Graphene light trapping discovery promises faster internet speeds
The discovery could pave the way towards miniaturised optical circuits and increased internet speeds.
The team of scientists have also been able to steer the trapped light across the surface of the graphene, without the need for any nanoscale devices. The dual breakthrough opens up a host of opportunities for advances in pivotal electronic products, such as sensors and miniaturised integrated circuits.
“This new research has the potential to give us invaluable insight into the wonder material and how it interacts with light. A more immediate commercial application could be a simple device that could easily scan a piece of graphene and tell you some key properties like conductivity, resistance and purity,” explained Dr Tom Constant, lead author on the paper and part of Exeter’s Physics and Astronomy Department.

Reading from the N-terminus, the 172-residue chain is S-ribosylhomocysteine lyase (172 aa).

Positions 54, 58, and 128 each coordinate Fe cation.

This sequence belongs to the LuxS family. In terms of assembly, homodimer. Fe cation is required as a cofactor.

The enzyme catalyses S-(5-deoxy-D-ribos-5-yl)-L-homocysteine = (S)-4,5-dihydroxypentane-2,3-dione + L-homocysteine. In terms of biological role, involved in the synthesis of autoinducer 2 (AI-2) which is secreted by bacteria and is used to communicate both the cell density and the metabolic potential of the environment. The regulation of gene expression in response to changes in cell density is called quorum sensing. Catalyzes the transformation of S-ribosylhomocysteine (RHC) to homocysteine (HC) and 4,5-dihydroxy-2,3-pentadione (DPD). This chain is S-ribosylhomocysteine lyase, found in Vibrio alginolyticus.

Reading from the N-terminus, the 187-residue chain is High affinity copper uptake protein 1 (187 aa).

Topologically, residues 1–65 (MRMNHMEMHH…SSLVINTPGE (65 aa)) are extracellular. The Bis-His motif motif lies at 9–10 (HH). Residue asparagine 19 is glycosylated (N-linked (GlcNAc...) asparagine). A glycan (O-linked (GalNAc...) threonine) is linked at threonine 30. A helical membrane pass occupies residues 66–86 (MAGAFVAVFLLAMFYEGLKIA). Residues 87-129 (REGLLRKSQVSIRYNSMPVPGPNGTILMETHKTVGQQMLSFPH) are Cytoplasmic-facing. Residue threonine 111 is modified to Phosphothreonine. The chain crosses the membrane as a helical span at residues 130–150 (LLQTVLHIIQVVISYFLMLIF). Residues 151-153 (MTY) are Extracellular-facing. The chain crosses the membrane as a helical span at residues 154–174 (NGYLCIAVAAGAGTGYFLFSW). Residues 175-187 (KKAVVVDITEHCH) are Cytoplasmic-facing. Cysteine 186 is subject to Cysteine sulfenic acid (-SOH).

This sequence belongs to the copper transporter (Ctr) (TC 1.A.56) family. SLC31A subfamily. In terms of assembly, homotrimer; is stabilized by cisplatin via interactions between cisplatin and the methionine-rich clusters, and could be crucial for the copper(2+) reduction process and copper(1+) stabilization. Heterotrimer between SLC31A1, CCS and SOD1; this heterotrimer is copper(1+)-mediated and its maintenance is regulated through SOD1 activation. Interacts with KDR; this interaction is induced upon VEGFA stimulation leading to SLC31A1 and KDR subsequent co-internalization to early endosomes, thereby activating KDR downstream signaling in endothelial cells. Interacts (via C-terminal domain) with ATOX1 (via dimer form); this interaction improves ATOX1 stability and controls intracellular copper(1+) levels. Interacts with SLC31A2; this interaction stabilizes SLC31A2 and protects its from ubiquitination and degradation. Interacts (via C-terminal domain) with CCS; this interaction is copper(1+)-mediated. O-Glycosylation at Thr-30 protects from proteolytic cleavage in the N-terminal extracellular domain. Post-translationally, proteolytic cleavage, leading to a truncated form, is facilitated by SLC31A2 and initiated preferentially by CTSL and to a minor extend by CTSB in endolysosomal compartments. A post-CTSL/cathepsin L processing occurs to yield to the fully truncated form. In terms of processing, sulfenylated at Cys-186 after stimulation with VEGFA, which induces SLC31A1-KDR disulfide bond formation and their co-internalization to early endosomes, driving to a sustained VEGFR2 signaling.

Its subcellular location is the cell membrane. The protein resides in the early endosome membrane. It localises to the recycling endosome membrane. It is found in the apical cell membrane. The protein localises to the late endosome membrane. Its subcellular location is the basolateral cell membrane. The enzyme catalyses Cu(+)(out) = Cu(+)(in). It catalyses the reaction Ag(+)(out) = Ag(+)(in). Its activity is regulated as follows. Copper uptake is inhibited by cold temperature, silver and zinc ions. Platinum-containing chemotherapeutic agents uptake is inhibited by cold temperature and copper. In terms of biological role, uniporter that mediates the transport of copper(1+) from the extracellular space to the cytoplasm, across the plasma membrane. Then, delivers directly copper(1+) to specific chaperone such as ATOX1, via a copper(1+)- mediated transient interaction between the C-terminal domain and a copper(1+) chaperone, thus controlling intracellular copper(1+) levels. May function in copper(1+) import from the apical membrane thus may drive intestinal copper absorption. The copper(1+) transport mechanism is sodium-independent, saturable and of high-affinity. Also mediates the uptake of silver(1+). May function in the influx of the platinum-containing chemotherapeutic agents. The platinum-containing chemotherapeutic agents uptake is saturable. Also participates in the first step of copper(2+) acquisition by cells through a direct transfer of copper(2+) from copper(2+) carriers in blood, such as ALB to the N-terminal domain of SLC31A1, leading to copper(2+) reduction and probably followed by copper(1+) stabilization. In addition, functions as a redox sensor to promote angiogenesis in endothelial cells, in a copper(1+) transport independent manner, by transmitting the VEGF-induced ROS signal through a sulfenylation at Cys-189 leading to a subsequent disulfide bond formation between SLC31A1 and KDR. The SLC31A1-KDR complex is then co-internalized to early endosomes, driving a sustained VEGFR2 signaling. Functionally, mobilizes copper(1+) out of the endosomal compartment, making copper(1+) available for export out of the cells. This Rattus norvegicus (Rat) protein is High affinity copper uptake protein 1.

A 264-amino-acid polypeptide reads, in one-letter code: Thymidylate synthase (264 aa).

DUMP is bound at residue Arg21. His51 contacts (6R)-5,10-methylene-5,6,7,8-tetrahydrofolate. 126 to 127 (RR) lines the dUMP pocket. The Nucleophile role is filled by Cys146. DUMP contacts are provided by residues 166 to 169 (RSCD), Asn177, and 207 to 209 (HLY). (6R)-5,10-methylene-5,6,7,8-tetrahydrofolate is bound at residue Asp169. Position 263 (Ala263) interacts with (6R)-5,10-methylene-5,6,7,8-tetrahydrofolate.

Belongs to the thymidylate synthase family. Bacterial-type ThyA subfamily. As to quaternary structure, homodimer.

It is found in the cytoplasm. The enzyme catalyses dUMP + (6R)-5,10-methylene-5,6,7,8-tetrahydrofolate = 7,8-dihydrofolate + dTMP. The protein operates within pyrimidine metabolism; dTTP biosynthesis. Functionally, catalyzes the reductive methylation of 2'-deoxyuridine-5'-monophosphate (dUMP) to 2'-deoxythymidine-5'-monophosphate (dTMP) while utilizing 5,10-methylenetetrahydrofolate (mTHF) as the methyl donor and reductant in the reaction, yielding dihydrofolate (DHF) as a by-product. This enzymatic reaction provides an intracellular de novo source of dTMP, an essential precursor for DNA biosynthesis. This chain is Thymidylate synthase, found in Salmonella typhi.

Dr Constant and his colleagues used pulses of light to be able to trap the light on the surface of commercially-available graphene. When trapped, the light converts into a quasi-particle called a ‘surface plasmon’, a mixture of both light and the graphene’s electrons.
Additionally, the team have demonstrated the first example of being able to steer the plasmons around the surface of the graphene, without the need to manufacture complicated nanoscale systems. The ability both to trap light at a surface, and direct it easily, opens up new opportunities for a number of electronic-based devices, as well as help to bridge the gap between the electronics and light.
Dr Constant said: “Computers than can use light as part of their infrastructure have the potential to show significant improvement. Any advance that reveals more about light’s interaction with graphene-based electronics will surely benefit the computers or smartphones of the future.”
The research paper, entitled ‘All-optical generation of surface plasmons in graphene’ ia published in Nature Physics online.
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